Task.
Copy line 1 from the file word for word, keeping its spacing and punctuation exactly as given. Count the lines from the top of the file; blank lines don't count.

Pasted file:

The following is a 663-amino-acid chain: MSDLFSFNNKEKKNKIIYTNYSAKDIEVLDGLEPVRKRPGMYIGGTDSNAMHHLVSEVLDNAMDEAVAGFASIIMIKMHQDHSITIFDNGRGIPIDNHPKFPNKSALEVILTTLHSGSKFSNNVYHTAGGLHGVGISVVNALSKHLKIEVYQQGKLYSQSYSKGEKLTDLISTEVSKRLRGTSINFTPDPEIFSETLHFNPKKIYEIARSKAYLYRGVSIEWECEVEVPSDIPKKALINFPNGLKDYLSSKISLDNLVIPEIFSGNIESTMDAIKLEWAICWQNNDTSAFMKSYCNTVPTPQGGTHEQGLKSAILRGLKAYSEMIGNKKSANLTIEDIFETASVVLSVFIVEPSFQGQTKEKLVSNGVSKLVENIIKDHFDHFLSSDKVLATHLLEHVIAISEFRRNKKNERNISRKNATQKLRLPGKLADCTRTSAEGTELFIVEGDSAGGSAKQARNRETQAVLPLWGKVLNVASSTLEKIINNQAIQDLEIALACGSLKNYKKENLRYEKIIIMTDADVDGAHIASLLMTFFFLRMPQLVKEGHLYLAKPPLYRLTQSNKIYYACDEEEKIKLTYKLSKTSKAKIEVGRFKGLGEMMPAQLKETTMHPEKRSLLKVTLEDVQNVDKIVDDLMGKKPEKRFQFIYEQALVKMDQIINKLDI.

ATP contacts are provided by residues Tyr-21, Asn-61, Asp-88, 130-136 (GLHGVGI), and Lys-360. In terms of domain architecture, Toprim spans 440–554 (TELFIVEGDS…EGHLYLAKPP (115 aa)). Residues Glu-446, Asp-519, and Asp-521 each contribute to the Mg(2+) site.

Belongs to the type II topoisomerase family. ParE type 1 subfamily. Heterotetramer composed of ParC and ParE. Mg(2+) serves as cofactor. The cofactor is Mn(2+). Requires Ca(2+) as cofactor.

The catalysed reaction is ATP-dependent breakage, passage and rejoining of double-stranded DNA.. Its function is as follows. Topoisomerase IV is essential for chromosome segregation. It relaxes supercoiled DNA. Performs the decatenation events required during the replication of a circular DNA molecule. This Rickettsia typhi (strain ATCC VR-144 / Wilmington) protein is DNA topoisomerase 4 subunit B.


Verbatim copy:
The following is a 663-amino-acid chain: MSDLFSFNNKEKKNKIIYTNYSAKDIEVLDGLEPVRKRPGMYIGGTDSNAMHHLVSEVLDNAMDEAVAGFASIIMIKMHQDHSITIFDNGRGIPIDNHPKFPNKSALEVILTTLHSGSKFSNNVYHTAGGLHGVGISVVNALSKHLKIEVYQQGKLYSQSYSKGEKLTDLISTEVSKRLRGTSINFTPDPEIFSETLHFNPKKIYEIARSKAYLYRGVSIEWECEVEVPSDIPKKALINFPNGLKDYLSSKISLDNLVIPEIFSGNIESTMDAIKLEWAICWQNNDTSAFMKSYCNTVPTPQGGTHEQGLKSAILRGLKAYSEMIGNKKSANLTIEDIFETASVVLSVFIVEPSFQGQTKEKLVSNGVSKLVENIIKDHFDHFLSSDKVLATHLLEHVIAISEFRRNKKNERNISRKNATQKLRLPGKLADCTRTSAEGTELFIVEGDSAGGSAKQARNRETQAVLPLWGKVLNVASSTLEKIINNQAIQDLEIALACGSLKNYKKENLRYEKIIIMTDADVDGAHIASLLMTFFFLRMPQLVKEGHLYLAKPPLYRLTQSNKIYYACDEEEKIKLTYKLSKTSKAKIEVGRFKGLGEMMPAQLKETTMHPEKRSLLKVTLEDVQNVDKIVDDLMGKKPEKRFQFIYEQALVKMDQIINKLDI.